So far, the team at Kyoto University's Institute of Laboratory Animals Graduate School of Medicine has successfully preserved the sperm of two different endangered primates and a species of giraffe. This sperm is being stored for a very long haul though, and if this stuff really is going to last until we're ready to blast off, it needs to be incredibly stable. To solve this problem, Takehito Kaneko, an associate professor working on the study, mixed the animals' baby juice with a special preservative before freeze drying the mixture, allowing it to safely exist at a cool, but still much warmer than other methods would require, 3.8 degrees Celsius. Read More >>

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Venus, Please Be More Of A Badass In This Photo

This looks like your brain on drugs, but it's actually a rare solar eclipse from last June in which Venus moved between the Sun and the Earth the way the Moon usually does. Venus looked like a thinner and thinner crescent until it was perfectly aligned with the Sun, creating a Venusian annular eclipse with a ring of fire. The Solar Dynamics Observatory imaged the Sun in three colors of UV light, producing data for this image. The next Venusian solar eclipse will occur in 2117, so you'll have time to enjoy this photo for awhile before it's challenged by something even crazier. [APOD] Read More >>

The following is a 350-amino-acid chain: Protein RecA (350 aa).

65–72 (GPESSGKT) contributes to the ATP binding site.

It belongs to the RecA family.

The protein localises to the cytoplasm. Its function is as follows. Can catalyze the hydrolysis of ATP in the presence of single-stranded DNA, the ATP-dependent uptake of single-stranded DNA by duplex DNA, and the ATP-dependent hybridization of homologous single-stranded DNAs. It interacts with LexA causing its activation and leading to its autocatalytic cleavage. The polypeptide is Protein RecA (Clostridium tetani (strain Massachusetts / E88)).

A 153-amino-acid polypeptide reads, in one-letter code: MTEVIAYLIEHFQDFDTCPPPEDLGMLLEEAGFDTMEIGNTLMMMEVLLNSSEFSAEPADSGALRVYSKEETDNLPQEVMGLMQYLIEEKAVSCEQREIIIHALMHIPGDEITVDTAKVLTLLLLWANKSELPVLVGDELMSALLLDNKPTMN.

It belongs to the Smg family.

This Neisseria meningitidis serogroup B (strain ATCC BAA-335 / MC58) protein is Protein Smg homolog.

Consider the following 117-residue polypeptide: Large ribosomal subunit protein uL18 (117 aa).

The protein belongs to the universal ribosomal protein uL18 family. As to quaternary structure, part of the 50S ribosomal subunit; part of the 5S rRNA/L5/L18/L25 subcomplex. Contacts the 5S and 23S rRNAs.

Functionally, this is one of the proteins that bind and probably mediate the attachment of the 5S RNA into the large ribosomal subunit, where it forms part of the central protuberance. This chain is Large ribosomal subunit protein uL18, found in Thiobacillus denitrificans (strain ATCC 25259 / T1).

This Astronomically Correct Jupiter Cake Is a Gas

Not only is this Jupiter cake just a marvellous sight, it's an astronomically correct model of Jupiter. Read More >>

Everything We Know About Planet Formation Might Be Wrong

Scientists believe they may have stumbled upon a planet that currently circles its sun at twice the distance Pluto's does ours. And should they be able to confirm that, yes, this is in fact a planet we're dealing with, astronomers may have to redefine the entire way we think about planet formation. Read More >>

These Portraits Are Made From Hubble Images (and Yours Can Be, too)

These striking images might only just look like faces — but that's OK, because they're made up of images acquired by the Hubble space telescope. Read More >>

There Are 60 Billion Habitable Planets Littering the Milky Way

A new study suggests that there are as many as 60 billion habitable planets orbiting red dwarf stars in the Milky Way alone—twice the number previously thought and strong evidence to hint that we may not be alone. Read More >>

What Life on Earth Would Look Like If It Had Rings Like Saturn

Every so often when the Moon is especially ginormous or we can see Venus or Mars from Earth, humans collectively freak out. So cool three-exclamation-points, we scream. Look how big with thirty i's, we yell. And it's warranted! Seeing things that don't belong in the sky pop up, well, in the sky is fun. So could you imagine if one day Earth developed rings like Saturn? It would be insane. Read More >>

What New York City Would Look Like on Other Planets

Arguably the most iconic skyline in the world (thanks to movies) would look completely different if it was on another world. On Venus, New York City would be a yellow haze, on Mercury would look glow in the dark, on Mars would make everything rusty and on Uranus and Neptune would totally obliterate the city. Read More >>